In System.IdentityModel.Claims you can find two more specialized claim sets for Windows accounts and X509 certificates called WindowsClaimSet and X509CertificateClaimSet respectively.
WCF uses these classes to create claim sets for Windows/certificate clients. But you can also use them “standalone”.
The WindowsClaimSet converts the content of a Windows token to a claim set. You new up this class by passing in a WindowsIdentity. You can get one of these via network authentication, via LogonUser, or by calling WindowsIdentity.GetCurrent(). The generated claims are:
- A SID identity claim containing the token’s account SID (also available as a possess property)
- SID possess property claims containing the group SIDs
- Name possess property claim containing the user name
The issuer of this claim set will be always ClaimSet.Windows.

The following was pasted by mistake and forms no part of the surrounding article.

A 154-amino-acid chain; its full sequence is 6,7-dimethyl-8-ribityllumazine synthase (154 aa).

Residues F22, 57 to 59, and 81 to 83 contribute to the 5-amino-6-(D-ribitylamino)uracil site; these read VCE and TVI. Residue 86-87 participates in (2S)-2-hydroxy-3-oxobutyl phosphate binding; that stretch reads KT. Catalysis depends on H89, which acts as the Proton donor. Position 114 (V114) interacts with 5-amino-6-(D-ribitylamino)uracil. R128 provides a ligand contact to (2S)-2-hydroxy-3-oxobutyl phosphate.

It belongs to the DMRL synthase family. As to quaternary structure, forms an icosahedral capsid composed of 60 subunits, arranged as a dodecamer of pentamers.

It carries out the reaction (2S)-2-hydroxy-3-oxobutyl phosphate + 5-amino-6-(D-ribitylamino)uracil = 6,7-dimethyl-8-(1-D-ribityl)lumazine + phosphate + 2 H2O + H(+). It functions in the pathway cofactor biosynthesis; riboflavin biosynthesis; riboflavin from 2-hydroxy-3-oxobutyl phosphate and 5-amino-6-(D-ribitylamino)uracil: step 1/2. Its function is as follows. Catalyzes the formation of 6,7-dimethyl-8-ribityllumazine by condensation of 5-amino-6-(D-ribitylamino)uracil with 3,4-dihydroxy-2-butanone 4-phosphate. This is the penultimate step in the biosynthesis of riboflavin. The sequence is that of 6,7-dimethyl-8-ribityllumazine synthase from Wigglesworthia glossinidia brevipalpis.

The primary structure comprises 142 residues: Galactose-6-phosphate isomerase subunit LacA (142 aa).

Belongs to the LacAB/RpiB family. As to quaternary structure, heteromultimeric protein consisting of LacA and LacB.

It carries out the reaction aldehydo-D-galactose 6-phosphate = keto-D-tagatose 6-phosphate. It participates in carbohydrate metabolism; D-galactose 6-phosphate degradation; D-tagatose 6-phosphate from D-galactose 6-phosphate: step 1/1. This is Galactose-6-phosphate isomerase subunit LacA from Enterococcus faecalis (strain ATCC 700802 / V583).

The X509CertificateClaimSet converts some of the attributes of an X509 certificate (and its issuers) to a claim set. Simply pass a X509Certificate2 to the constructor. The generated claims are:
- A thumbprint claim containing the cert hash as identity and possess property.
- The subject name as a X500DistinguishedName claim (possess property)
- The public key of the certificate as an RSA claim (possess property)
- Various extended name variations (if contained in the certificate). The claim set calls GetNameInfo on the certificate for DnsName, SimpleName, EmailName, UpnName and UrlName to create DNS, Name, Email, UPN and URI claims respectively.
The claim set issuer chain reflects the certificate issuer chain (by calling X509Chain.Build):
- When the cert is self issued, the issuer will point to itself.
- When the issuing cert is available, the issuer will be a X509CertificateClaimSet.
- When the issuing cert is not available, the issuer will be a simple X509DistinguishedNameClaimSet containing the distinguished name of the issuer as identity and possess property.